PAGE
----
I have a question regarding the awk/sed operators. I have a big file which has following set of lines repeated

Expression loweWallrhoPhi :  sum=-6.97168e-09
Expression leftWallrhoPhi :  sum=6.97168e-09
Expression lowerWallPhi :  sum=-5.12623e-12
Expression leftWallPhi :  sum=5.12623e-12
Expression loweWallrhoUSf :  sum=-6.936e-09
Expression leftWallrhoUSf :  sum=6.97169e-09
Expression lowerWallUSf :  sum=-5.1e-12
Expression leftWallUSf :  sum=5.12624e-12

I want to extract value after sum in each case in separate file. Is it possible to do so at one go?


With grep command:

grep -oP 'sum=\K.*' inpufile > outputfile

grep with -P(perl-regexp) parameter supports \K, which use to ignoring the previously matched characters.

With awk command:

awk -F"=" '{print $NF}' inputfile > outputfile

Awk NF gives you the total number of fields in a record/line. So the last value of that is the last field number in a record/line.

With sed command:

sed 's/^.*sum=//' inpufile > outputfile

^.*=sum replace all characters(.*) between starting of line(^) and last characters(sum=) with whitespace char.



If you want to save each value into a separate file, use above commands into a while loop:

while read line; do
    echo "$line" | grep -oP 'sum=\K.*'     > $(echo "$line" |awk '{print $2}');
   #echo "$line" | awk -F"=" '{print $NF}' > $(echo "$line" |awk '{print $2}');
   #echo "#line" | sed 's/^.*sum=//'       > $(echo "$line" |awk '{print $2}');
done < file
| improve this answer | |
  • That includes the sum= and that is not the same as the value after sum= – Anthon Nov 11 '14 at 10:39
  • OP wants the value after sum, also that awk description of NF is awful. – user78605 Nov 11 '14 at 10:41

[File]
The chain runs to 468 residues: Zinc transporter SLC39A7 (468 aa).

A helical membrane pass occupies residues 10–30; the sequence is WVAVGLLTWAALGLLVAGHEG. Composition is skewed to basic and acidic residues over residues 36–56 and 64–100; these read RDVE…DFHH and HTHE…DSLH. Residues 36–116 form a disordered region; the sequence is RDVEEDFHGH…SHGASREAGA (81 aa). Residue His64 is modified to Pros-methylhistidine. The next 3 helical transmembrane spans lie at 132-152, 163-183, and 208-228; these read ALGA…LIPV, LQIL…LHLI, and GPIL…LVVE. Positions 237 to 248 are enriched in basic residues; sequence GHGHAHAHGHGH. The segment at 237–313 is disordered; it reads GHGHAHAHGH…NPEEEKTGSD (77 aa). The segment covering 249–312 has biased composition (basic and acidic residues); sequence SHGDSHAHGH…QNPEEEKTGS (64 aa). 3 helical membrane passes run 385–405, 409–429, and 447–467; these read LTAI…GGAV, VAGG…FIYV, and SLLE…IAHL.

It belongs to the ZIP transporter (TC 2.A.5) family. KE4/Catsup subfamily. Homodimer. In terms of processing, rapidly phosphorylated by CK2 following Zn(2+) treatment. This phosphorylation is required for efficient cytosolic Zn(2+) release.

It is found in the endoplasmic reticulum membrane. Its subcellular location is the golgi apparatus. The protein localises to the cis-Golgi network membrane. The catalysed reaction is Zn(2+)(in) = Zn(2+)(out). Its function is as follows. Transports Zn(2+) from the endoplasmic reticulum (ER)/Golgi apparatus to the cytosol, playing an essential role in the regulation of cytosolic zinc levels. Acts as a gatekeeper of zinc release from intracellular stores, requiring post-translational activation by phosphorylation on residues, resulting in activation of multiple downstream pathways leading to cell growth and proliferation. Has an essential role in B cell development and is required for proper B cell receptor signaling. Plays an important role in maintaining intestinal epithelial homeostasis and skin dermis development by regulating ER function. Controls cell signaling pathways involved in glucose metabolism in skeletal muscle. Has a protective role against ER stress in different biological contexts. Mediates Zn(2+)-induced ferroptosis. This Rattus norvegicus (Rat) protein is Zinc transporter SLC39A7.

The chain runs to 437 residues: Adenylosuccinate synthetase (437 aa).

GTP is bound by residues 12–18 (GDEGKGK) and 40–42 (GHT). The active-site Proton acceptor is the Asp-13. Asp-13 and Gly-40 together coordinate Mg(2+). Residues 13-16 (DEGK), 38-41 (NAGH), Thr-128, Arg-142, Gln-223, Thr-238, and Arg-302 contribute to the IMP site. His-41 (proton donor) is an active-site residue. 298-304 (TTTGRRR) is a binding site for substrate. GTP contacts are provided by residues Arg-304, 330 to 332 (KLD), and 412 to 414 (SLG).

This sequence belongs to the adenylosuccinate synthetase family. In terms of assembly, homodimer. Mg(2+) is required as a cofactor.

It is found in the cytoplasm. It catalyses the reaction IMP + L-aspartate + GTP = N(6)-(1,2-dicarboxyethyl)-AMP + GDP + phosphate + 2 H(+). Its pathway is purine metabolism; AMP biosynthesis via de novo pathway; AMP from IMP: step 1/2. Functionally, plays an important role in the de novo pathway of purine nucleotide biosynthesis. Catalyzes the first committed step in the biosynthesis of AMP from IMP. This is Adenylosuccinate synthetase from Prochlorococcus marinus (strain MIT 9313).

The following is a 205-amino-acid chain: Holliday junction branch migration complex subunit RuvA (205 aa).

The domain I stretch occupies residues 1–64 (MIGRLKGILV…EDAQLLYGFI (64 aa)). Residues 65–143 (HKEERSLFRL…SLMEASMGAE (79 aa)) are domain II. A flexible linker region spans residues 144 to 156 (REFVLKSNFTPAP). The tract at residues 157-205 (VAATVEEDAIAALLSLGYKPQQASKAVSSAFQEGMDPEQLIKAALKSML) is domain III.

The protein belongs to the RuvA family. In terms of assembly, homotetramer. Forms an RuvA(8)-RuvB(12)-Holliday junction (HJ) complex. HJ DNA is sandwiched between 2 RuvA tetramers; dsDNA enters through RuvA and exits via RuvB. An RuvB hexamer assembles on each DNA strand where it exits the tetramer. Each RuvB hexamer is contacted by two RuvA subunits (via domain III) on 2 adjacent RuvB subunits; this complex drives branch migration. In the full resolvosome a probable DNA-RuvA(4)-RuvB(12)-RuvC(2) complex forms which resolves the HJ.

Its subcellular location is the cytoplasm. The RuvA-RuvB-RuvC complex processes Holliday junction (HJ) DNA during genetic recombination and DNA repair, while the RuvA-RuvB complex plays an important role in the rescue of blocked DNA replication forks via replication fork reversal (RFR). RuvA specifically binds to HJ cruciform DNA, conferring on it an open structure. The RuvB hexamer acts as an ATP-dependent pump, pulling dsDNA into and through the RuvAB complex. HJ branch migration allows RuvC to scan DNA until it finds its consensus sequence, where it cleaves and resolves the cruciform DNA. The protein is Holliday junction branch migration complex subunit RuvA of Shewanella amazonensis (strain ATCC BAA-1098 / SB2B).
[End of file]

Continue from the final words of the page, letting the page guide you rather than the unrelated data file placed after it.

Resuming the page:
• 1
    To complete this very good answer, you can also use cut: cut -d'=' -f2 file. – fedorqui Nov 11 '14 at 13:24
  • This is a very good answer. I liked it. Thank you. – Jaffer Wilson Jan 31 '17 at 7:45

If I correctly understand the question you want to get only values after =, and store the these values in separate files, based on second field(?). If I'm right try something like this:

$ awk -F'[ =]' '{print $6>"file_"$2".txt"}' file

The result:

$ ls -1

$ cat  file_leftWallPhi.txt
| improve this answer | |
  • @KasiyA I cannot reproduce your problem with GNU awk 4.0.2. The command from my answer works also with -c option (compatibility mode with traditional UNIX awk where GNU extensions are disabled). Please be sure you have updated input file as the original question was edited and empty lines deleted. – jimmij Nov 11 '14 at 11:38

You can do it by sed

sed -E 's/^.* (\S+)\s*:.*=(\S+)/echo "\2" > "\1".txt/' file | bash

The script find out two pieces in line:

  1. between spaces and : and should contain some(more then 0) non-space symbols ;
  2. some(more then 0) non-space symbols after =;

and format from its in execution command which transfered through the pipe to bash

| improve this answer | |
  • A much more versatile answer. – duanev Aug 2 '16 at 21:33

Your Answer

By clicking “Post Your Answer”, you agree to our terms of service, privacy policy and cookie policy

Not the answer you're looking for? Browse other questions tagged or ask your own question.